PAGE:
Tuesday, May 17, 2016

2016 Primaries - One More Stop Then the Final Stretch.

Hey!  Sorry for the delay but I've had other things to deal with.  First, let's get last week underway.]

A week ago today Bernie Sanders won in West Virginia. While it's not a big number in terms of delegates it did show momentum and that counting him out now may be a little bit premature.  Today however are the primaries in Kentucky and Oregon.  The former state appears to be rough for both Hillary Clinton and Sanders though there have been some prediction of a narrow Clinton win. 

As for Oregon, it appears that momentum and the polls favor Sanders.  Add automatic voter registration into the mix and there's a possible move that could benefit Sanders.  However, many of those automatically registered are unaffiliated or didn't register as Democrats in time, which means they can't vote in the Oregon primary election.  This makes things more difficult but it doesn't count him out yet.

What is telling is these are the last primary elections until June 7th when six states (including California) are up for grabs, followed by Washington, DC a week later.  Now we're getting to the point where superdelegates are going to have their role as the convention nears. 

What does that have to do with today?  In terms of pledged delegates Sanders still has 1,433 compared to Clinton's 1716.  The chances of Sanders blowing out Clinton is increasingly slim, meaning that every state has to count.  Once June rolls around, superdelegates will be an issue to be factored in so the path is getting more nad more narrow.  That doesn't mean it's all over but it is becoming an uphill climb. 

As for the state convention in Nevada where tensions between Clinton delegates and Sanders delegates got ugly., the overall stretch was only a couple of delegates but video of some of the voice votes shows a ton of tension between sides that is going to have to be dealt with before the convention.  While Clinton won in Nevada the support of those backing Bernie still has to be earned and shouldn't be assumed to be a given.  That goes with any politician and I would say the same if Sanders had won and there was tension towards them from Clinton supporters.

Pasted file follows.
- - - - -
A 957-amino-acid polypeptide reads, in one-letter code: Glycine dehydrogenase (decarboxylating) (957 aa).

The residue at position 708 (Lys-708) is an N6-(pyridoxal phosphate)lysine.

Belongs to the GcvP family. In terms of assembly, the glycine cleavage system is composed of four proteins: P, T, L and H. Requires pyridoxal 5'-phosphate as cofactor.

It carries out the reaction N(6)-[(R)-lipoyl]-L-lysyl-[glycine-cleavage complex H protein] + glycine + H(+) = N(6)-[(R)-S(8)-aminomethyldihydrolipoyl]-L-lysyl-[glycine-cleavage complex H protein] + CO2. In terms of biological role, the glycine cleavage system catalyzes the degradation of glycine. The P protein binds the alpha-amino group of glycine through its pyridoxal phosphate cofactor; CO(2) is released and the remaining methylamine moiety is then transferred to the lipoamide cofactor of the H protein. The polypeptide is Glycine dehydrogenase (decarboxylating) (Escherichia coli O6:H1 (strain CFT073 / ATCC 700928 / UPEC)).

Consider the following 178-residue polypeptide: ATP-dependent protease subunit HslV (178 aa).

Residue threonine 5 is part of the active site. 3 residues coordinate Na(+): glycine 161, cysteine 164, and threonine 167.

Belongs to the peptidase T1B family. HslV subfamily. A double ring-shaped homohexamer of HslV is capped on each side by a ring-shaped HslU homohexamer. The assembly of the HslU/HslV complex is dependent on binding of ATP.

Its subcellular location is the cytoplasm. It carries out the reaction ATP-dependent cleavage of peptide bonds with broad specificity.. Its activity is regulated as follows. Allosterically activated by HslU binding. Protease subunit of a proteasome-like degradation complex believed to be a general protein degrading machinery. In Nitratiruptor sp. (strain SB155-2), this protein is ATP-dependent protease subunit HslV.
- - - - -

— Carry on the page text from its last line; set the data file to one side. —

While I have an idea what might happen I feel that a clearer picture won't happen until June.  Because of that I'm still holding to the line that anything can happen and this election cycle has showed us not to assume anything is a given.

As for those asking about the GOP side.  Donald Drumpf, I mean trump, should just admit that he was John Miller in that tape pretending to be a PR person for the Donald.  He already apologized for it back in 1991 so denying it's him is even more ridiculous than usual so admit it and move on. 

Tuesday, May 10, 2016

From Indiana to West Virginia

Hey!  Sorry for the delay.  I was getting a print issue done and I had some housesitting over the weekend.  Also, like many of you I was trying to absorb what happened. 

A week ago today Indiana held primary elections for the Presidential race.  On the Democratic side, Sen. Bernie Sanders beat former Sen. (and former Sec. of State) Hillary Clinton 53%-47% (actually 52.7 to 47.3, but general rounding applies).  While this proved that Bernie Sanders still has some momentum and shouldn't be counted out yet, the real shake up was in the GOP race. 

Yes, I'm talking about presumptive Republican Presidential nominee Donald Drumpf, I mean trump.

Trump was expected to win last week but few were expecting the aftermath.  For Ted Cruz, who called Indiana his "firewall" it was the writing on the wall.  Just after the election Cruz suspended his campaign, followed the next morning by John Kasich.  This was shocking given that I thought for sure Kasich would've left the race before the Cubadian.  In less than 24 hours a three person race dropped to just the Donald alone.  Since then the mainstream media has been trying to claim that Drumpf is acting more presidential but his habit of flip flopping and saying what he thinks the crowd wants to hear is still problematic as he heads towards the general election.

This leads us to today's primary in West Virginia.  While polls show Sanders ahead of Clinton, WV is one of those states whose Democratic party has received funds from the Clinton campaign.  While a few voices in the wilderness are concerned about fraud, it could go either way.  With only 29 delegates at stake a victory here is a slow burn more than an obvious attack so it might be more of a victory for morale as the Democrats head towards the convention in July.